Supreme Court dismisses police appeal and refuses to allow secret evidence in application for production order against Sky News
The Met arrested two secret service officers in March 2011 for alleged breaches of the Official Secrets Act 1989. The Met believed that both officers had long-standing relationships with one of Sky’s journalists and alleged that they had leaked information from COBRA meetings, posing a threat to national security overseas and in the UK. This information was then alleged to have appeared verbatim on Sky News’s live broadcast ticker.
The Met made an application for a production order requiring Sky to hand over a wide range of documents that it said would assist with the investigation. The application relied upon ‘secret evidence’ not disclosed to Sky, but that was disclosed to the court in a closed hearing at the Old Bailey. Sky pointed out that it could not properly respond to the application without full disclosure by the Met of the evidence in support. Nevertheless, HHJ Paget QC granted the Met’s application and ordered Sky to hand over the requested documents.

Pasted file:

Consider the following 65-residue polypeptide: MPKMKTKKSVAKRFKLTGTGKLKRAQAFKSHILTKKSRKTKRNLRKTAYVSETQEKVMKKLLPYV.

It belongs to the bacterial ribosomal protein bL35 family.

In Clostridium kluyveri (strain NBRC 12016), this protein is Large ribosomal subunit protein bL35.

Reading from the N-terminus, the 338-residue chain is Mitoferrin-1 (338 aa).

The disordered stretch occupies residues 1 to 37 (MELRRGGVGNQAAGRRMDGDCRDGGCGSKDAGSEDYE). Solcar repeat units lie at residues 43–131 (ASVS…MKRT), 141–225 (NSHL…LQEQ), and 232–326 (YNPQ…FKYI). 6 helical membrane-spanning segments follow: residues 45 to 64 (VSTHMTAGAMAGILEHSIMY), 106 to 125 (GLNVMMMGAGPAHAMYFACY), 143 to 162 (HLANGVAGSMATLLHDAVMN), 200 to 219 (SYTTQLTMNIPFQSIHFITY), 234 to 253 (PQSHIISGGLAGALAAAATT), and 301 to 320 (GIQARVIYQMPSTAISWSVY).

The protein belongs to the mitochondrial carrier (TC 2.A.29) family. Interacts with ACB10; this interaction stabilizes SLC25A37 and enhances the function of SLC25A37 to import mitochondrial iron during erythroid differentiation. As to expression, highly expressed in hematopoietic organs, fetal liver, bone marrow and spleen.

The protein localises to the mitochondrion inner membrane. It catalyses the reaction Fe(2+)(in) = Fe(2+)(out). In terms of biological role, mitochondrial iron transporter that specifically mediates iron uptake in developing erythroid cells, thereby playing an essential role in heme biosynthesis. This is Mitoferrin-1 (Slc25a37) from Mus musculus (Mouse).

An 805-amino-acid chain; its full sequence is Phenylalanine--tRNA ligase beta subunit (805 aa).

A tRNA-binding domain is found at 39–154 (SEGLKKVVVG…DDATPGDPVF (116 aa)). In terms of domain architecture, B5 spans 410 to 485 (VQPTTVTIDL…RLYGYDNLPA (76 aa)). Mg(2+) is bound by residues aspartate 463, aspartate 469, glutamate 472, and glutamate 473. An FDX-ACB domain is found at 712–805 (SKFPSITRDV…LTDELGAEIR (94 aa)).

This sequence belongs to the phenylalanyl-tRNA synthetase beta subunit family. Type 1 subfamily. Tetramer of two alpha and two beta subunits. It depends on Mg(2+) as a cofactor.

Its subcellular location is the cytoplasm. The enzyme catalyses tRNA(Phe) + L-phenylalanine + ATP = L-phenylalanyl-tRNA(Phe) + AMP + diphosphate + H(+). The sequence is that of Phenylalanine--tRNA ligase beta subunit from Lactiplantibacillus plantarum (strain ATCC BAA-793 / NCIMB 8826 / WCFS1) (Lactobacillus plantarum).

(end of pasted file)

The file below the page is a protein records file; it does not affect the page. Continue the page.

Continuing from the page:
Sky successfully challenged this decision by way of judicial review. The Administrative Court ruled that it is a fundamental principle of fairness for a party to have access to all the evidence on which the case against him is based. The Met appealed to the Supreme Court…
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